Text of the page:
The Writer as Thief

Once, I had a painter boyfriend who used me as a model—a second-story paint studio flooded with light, one stool in the middle, and endless hours in a warm sun. He must have painted some four or five canvases, flowing long dresses, my hair twisted up on some. I don’t know where any of those portraits are today, or even if they exist, and the whole idea of them rests uneasily.

Decades later, I hired a painter to render images of my boys. She came, took lots of photos, went to her studio, and painted. The pictures turned out well and hang still in the house. But a year or so after that, I came across my own image done by her, big as life, in a show she was doing downtown, throngs people looking.

From her photo archive, she had constructed a portrait of me, and there it was on her very yellow wall. Shocked? Yes. But how irritated could I be with her? Didn’t I, too, draw freely at the well?

The writer is always on the take. He needs information, impressions, answers to his questions. He needs to observe, understand. And when his cup is full, he retreats to his hidey-hole and works to create something fresh and new. But in the process, has he taken something that belongs to someone else? Even if subtle: an image, say, a character trait, a bit of someone’s personal history spun for his own good?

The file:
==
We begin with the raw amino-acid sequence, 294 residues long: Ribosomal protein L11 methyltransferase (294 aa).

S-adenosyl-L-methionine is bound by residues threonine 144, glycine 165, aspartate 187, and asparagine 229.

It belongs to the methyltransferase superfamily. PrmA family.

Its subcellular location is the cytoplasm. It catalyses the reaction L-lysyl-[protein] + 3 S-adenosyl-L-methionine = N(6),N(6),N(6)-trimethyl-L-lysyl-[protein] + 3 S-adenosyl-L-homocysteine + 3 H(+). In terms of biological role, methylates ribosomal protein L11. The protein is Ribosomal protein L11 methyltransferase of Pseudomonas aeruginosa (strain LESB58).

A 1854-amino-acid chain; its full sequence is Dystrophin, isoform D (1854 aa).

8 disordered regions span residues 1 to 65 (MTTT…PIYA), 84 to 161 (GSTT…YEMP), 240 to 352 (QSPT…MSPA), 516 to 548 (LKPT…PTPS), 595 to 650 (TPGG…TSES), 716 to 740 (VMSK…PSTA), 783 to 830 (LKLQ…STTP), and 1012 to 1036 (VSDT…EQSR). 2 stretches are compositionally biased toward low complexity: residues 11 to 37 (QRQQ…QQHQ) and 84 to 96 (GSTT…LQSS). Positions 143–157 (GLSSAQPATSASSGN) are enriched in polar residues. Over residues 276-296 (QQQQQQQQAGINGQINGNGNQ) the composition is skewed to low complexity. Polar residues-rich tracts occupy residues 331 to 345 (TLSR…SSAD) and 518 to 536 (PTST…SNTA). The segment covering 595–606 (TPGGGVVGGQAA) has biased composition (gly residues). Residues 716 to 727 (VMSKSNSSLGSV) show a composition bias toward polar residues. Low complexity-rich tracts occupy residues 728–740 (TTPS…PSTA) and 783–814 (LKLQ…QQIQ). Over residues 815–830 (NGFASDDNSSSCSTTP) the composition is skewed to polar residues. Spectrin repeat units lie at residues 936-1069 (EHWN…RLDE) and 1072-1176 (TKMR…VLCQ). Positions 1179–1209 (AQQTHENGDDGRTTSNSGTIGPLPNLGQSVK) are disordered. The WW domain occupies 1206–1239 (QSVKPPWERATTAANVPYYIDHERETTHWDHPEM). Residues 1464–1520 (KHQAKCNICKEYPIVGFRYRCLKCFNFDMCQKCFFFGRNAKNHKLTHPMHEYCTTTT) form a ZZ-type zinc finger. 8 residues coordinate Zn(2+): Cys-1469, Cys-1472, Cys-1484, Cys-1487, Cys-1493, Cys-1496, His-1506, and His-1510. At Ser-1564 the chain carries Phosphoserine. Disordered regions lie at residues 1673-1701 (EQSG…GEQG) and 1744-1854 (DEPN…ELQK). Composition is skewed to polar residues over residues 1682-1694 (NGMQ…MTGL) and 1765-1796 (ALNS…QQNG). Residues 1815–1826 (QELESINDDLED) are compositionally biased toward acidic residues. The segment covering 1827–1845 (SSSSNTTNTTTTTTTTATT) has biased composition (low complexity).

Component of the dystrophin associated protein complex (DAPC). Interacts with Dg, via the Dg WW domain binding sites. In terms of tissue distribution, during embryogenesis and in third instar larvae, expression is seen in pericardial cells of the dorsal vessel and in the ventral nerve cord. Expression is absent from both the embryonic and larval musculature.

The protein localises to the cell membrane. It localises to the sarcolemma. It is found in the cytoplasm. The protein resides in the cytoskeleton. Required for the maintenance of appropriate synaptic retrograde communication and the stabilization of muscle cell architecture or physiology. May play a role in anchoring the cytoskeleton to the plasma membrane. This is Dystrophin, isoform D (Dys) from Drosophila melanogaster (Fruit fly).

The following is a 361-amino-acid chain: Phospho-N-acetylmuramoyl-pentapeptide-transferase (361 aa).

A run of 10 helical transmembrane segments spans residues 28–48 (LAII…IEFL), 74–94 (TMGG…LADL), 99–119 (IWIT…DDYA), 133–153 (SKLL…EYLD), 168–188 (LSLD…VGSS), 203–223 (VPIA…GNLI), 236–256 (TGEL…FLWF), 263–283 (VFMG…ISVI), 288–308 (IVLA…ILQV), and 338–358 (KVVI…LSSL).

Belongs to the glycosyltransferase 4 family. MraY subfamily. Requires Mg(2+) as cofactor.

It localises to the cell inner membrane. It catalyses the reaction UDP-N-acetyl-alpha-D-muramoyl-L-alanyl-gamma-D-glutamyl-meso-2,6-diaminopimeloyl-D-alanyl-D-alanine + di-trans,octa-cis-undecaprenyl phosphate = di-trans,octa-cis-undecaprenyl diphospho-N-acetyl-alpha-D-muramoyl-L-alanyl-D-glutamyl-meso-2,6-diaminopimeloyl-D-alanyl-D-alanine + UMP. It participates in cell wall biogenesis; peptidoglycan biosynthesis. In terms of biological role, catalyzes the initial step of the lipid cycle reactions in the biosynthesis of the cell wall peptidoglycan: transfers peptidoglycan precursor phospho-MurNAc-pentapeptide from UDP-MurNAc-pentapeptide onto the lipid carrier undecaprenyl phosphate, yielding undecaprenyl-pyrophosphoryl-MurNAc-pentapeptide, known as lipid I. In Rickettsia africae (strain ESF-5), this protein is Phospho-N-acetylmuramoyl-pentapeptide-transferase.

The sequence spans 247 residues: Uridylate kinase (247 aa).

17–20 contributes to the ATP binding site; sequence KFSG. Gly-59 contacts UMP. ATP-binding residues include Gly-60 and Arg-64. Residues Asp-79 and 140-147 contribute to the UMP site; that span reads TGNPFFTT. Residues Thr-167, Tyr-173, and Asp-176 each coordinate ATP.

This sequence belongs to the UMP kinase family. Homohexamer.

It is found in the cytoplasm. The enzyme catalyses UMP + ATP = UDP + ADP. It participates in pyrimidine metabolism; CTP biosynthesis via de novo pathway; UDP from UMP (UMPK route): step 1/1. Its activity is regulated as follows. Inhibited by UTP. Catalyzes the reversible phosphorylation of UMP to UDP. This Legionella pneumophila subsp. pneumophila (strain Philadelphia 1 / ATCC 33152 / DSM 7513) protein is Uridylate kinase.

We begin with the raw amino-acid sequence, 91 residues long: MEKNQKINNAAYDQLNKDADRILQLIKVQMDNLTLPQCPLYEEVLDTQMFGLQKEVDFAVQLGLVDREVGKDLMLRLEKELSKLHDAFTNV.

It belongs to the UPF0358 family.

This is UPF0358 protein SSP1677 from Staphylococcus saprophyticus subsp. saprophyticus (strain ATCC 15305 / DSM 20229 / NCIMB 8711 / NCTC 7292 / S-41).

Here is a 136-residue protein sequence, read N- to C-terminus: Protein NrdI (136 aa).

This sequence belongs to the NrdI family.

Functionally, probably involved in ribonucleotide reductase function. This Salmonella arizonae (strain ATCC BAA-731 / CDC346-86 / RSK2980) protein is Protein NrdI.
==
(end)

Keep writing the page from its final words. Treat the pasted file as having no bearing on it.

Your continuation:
How to stay a writer and minimize the effects of being a thief?  For me, two rules help.

First, I ask.

Sure, I’d rather just sit here and sip my coffee and press PUBLISH whenever I feel like it, but if it involves you, say, even if only sort of, kind of, I’d have to check first, make sure you won’t feel ambushed, or robbed, or betrayed. I might even want to verify some facts. And I might too, depending upon the circumstances, seek a definitive blessing to proceed.

Next—and the harder of the two—I strive for clarity.

This is an intricate subject, involving everything from the quotidian mechanics of a decent sentence to the larger questions of science and law. But certainly, and at a minimum, we are well served with an arm’s length perspective and a super sharp pair of ruthlessly wielded pruning shears.

Photo credits: thief –

This entry was published on July 27, 2010 at 2:34 am. It’s filed under Artists and tagged , , , , , , , , . Bookmark the permalink. Follow any comments here with the RSS feed for this post.

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